A FORMER college student is now a self-made millionaire at 25 after four years of investing in high risk cryptocurrency.
Cooper Turley, who lives in Los Angeles, began investing his pay checks in Ethereum and now has a growing seven figure net worth, treating his parent’s to regular six figure gifts.
Cooper was studying music business at university when learned that the Ethereum blockchain had the potential to change the music industry and he began investing.
He has recently become a self-made millionaire, treating his mum to a six figure Mother’s Day present and paying off his student loans.
Though the 25 year old would not disclose how much he invested initially, he told CNBC that he was investing hundreds of dollars every chance he could.
Cooper said: “From there, I fell down this rabbit hole of being fascinated by how the technology works and how I could make a name for myself and become an expert on the industry as a whole.”
He graduated in 2018, and said he began to take his cryptocurrency portfolio more seriously, despite the blockchain’s value decreasing by 20 percent that year.
He said: “In 2017, I saw my net worth basically come crashing down.
“It was during the midst of two to three years, when everyone kind of wrote it off, that I was really heavily investing, putting basically all of my income just into ether [when it cost] around like $100.”
Cooper felt that he had done enough research and his investments began to creep up in value as Ethereum capabilities increased.
He said: “I’m entirely self-taught.
“I became fascinated with learning who the key players were and staying up on the latest trends.”
One of those trends was DeFi, which aims to recreate traditional financial systems that allowed people to loan their cryptocurrency and gain interest, similar to a traditional lender.
While Cooper was successful with this method, experts warn users of the dangers of investing without user protections.
CoinDesk, a leading crypto news outlet said: “The old crypto saying ‘don’t put in more than you can afford to lose’ goes double for DeFi.
“This stuff is uber-complex and a lot can go wrong.”
‘VOLATILE AND SPECULATIVE’
Crypto can be riskier than other investments because they are volatile and speculative – their price often rising and falls very quickly, sometimes seemingly for not reason.
Many cryptocurrencies have a short track record, making them difficult to understand and predict.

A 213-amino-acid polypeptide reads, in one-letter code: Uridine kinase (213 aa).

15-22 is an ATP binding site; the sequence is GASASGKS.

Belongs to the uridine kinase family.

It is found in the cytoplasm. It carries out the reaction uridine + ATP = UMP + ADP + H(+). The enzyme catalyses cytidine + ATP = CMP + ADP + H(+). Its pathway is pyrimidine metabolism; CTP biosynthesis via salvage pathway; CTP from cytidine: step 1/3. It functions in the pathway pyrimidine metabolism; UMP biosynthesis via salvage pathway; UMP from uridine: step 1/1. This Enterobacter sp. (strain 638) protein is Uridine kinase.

This type of investment is also not protected by the regulator which means you have no protection if things go wrong.
The FCA has also gotten tougher on crypto recently, banning the sale of crypto derivatives to retail investors.
The FCA said “As with all high-risk, speculative investments, consumers should make sure they understand what they’re investing in, the risks associated with investing, and any regulatory protections that apply.”
The risks of buying with cryptocurrencies
Investing and making a purchase in cryptocurrencies such as Bitcoin is risky.
Their value is highly volatile and City watchdog the Financial Conduct Authority has warned investors should be prepared to lose all their money.
Investing in cryptocurrencies is not a guaranteed way to make money.
You should also think carefully about making purchases with a cryptocurrency.
For example, Bitcoin has had wild price fluctuations in recent months and the price can change on an almost hourly basis.
The price of a Bitcoin was at $40,258 on January 9, according to Coindesk, but fell to $34,214 just three days later.
That’s a 15% drop.
These price swings are risky for a business as you could sell an item for a Bitcoin at one price and the value may drop soon after, leaving you with less money from a sale.
Similarly, the price of Bitcoin has soared by more than 21% since the start of this week so it can be hard for a shopper to get an accurate idea of the price of an item if its value changes on a daily basis.
They added: “For cryptoasset-related investments, consumers are unlikely to have access to the Financial Ombudsman Service (FOS) or the Financial Services Compensation Scheme (FSCS) if something goes wrong,
“Consumers should be wary if they’re contacted out of the blue, pressured to invest quickly or promised returns that sound too good to be true.”
But Cooper says he has been “experimenting with that sector for a long time, so I felt very confident about making sure that I was checking in on how healthy my loan was,”
Cooper now lives in Los Angeles and works as an Angel investor and a cryptocurrency advisor.
He has also said that his success has convinced his parent’s to start investing, allowing them to pay off their mortgage with their gains.
Cooper said: “Financial freedom is not the end state, it’s just the beginning of being able to do really cool stuff in the world.
“I definitely don’t feel like I’ve ‘made it’ by any stretch — there are far more people who are far better off than me in crypto.
“But I do feel really thankful.”
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